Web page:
Publicado el 02 de septiembre de 2022 a las 03:12 AM por sean_patton sean_patton | 3 comentarios | Deja un comentario

06 de septiembre de 2022

September and October Bioblitzes and a Helpful Native or Invasive Guide

Hello EcoFlora Bioblitzers!

The invasion has begun and we're relying on your help to identify and monitor the spread of invasive plants in Florida. Other than helping us monitor them here, and planting natives while removing invasive plants in your yard you can also contact your local park services and see if they have any invasive removal days to help. Otherwise we have the bioblitzes times below and remember to sign up on the Selby Gardens Website here!

Ready to join the search for invasive species and march with us against these invaders? Check out the September and October Bioblitzes below!

September 15th 9am-12pm Red Bug Slough 5200 S Beneva Rd, Sarasota, FL 34231 with Sarasota County

September 23rd 9am-12pm Robinson Preserve Expansion ADA Accessible Hike (Full rubberized trail and facilities) 10299 9th Ave NW, Bradenton, FL 34209 with Manatee County

October 14th 9am-12pm Crowley Museum and Nature Center 16405 Myakka Rd, Sarasota, FL 34240 collaborating with Crowley Museum and potentially Sarasota County

October 20th 9am-12pm Duette Preserve Wildflower Display 2649 Rawls Rd, Duette, FL 34219 with Manatee County

Don't forget to sign up on the Selby Gardens Website here!

Carrotwood (Cupaniopsis anarcdioides) was once a very common landscape and shade tree in the 1960's in Florida but is now one of the few federally banned plants. Originally brought to Florida for it's showy fruits and shade it rapidly grows, spreads, and forms thickets and is eaten by very few native animals. This forms a monoculture of just carrotwood blocking out all other plants and animals and during the dry season can be a fire hazard.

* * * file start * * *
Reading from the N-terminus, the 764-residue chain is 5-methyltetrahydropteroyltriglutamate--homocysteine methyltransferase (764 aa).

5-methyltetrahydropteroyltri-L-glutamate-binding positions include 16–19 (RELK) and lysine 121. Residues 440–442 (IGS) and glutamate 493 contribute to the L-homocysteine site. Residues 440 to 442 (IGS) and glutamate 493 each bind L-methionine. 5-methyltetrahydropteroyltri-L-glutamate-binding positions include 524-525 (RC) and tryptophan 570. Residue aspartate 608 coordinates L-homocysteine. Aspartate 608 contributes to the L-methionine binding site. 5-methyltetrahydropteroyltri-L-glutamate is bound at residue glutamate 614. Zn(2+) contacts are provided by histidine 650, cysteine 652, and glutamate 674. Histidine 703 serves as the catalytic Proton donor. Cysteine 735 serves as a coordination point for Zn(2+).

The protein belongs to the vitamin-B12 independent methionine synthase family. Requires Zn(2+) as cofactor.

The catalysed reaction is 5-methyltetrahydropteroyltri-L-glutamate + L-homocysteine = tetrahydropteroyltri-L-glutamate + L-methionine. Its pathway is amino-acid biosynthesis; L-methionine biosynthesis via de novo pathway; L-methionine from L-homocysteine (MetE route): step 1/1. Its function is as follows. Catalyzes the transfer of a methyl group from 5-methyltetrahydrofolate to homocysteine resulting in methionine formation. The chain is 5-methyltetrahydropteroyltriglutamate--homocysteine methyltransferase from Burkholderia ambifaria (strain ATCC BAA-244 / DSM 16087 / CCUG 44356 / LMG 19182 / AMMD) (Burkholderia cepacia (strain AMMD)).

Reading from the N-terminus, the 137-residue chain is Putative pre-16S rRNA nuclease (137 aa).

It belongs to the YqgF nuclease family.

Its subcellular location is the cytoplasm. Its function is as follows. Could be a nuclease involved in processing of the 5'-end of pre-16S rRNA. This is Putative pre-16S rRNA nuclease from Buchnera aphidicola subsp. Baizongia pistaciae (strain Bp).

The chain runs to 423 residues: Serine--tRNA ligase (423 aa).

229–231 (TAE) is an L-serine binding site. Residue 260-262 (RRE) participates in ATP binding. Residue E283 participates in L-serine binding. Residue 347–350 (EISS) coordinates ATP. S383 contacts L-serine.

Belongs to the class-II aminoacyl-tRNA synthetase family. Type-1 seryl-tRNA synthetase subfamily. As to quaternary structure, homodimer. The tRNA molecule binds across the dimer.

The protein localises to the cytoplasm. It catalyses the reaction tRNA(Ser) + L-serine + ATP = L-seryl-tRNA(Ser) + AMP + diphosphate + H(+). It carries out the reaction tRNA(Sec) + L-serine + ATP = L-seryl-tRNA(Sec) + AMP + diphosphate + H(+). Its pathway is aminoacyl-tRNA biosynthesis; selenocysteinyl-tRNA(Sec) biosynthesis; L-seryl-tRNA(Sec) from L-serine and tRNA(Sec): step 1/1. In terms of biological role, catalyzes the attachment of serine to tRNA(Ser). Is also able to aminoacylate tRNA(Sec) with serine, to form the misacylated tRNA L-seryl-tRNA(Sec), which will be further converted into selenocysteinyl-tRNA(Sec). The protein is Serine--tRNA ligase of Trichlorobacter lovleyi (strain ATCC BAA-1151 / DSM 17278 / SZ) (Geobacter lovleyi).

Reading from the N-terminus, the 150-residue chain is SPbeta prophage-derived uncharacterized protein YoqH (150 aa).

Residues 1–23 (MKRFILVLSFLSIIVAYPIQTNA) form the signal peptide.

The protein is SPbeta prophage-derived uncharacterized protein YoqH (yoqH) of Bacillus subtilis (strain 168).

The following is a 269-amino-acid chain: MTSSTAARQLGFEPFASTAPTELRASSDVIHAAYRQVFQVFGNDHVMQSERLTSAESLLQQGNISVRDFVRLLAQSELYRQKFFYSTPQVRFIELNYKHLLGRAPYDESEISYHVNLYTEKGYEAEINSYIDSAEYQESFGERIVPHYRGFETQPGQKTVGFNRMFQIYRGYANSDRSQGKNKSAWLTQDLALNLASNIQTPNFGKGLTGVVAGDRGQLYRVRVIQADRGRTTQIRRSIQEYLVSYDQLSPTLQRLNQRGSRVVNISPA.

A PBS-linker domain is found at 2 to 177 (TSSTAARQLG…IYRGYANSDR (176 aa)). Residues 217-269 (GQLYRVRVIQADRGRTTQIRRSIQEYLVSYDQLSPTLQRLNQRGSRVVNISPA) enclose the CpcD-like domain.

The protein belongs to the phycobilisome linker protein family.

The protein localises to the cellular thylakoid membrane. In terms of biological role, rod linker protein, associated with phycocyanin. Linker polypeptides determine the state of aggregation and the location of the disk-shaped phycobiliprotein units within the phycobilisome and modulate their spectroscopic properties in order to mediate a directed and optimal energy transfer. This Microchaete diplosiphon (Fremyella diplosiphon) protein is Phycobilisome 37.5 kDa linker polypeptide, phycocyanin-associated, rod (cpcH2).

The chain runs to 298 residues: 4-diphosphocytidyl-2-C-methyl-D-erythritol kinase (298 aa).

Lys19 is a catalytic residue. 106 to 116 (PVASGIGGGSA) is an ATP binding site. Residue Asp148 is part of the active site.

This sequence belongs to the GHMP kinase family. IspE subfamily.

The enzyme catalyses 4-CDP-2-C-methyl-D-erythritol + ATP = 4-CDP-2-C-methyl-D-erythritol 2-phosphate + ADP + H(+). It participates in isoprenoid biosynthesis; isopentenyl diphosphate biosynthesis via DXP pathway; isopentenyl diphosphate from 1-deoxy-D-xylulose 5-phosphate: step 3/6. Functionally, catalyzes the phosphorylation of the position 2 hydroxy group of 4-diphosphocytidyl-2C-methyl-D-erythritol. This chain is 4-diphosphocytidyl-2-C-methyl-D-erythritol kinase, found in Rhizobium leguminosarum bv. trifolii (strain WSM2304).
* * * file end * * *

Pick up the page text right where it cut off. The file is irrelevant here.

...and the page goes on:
Having trouble figuring out invasive vs native species? Here's a common guide to many of the confused invasive vs native plant species!

Publicado el 06 de septiembre de 2022 a las 01:21 AM por sean_patton sean_patton | 0 comentarios | Deja un comentario

14 de septiembre de 2022

Red Bug Slough Bioblitz Tomorrow and FNPS Bioblitzes!

Don't forget to sign up for tomorrow morning's Red Bug Slough Bioblitz at 9am! It's the fall wildflower season so let's see what is blooming? Will we find a beautiful blazing star? A fantastic Fakahatchee grass? Magnificent magnolias perhaps? Colorful crossvines? Or will be be leaping over creeks to find the rare pine lily? Be sure to keep following for more wonderful opportunities to explore Florida's colorful fall season.

Pine Lily or Lilium catesbaei is a rare seasonal lily preferring open pine flatwoods habitat and can be found across the American Southeast. These lilies can bloom over 6 inches across and are highly seasonal only found in September through November blooming in our area. Keep a look out!

Also if you are interested in getting involved outside of EcoFlora, the Serenoa local chapter Florida Native Plant Society is back and has their own hikes. So let's get out there and document our wonderful flora and fauna!

Publicado el 14 de septiembre de 2022 a las 06:30 PM por sean_patton sean_patton | 0 comentarios | Deja un comentario

16 de septiembre de 2022

EcoFlora Performance Survey

Hello All,

If you've enjoyed the hikes, bioblitzes, and have learned a thing or two on plants through the Sarasota Manatee EcoFlora Project please leave us a review on this performance survey!

Link to Survey: https://docs.google.com/forms/d/e/1FAIpQLSdJbq9Pg8GOqpiQ52iVuJ3QcK0QI9WhFvqWg3vPYSAWc6TFMQ/viewform

We hope you aren't too tied up in Tievine or these surveys to miss our monthly bioblitzes! Remember you can sign up at the Selby Gardens website.

Publicado el 16 de septiembre de 2022 a las 12:13 AM por sean_patton sean_patton | 0 comentarios | Deja un comentario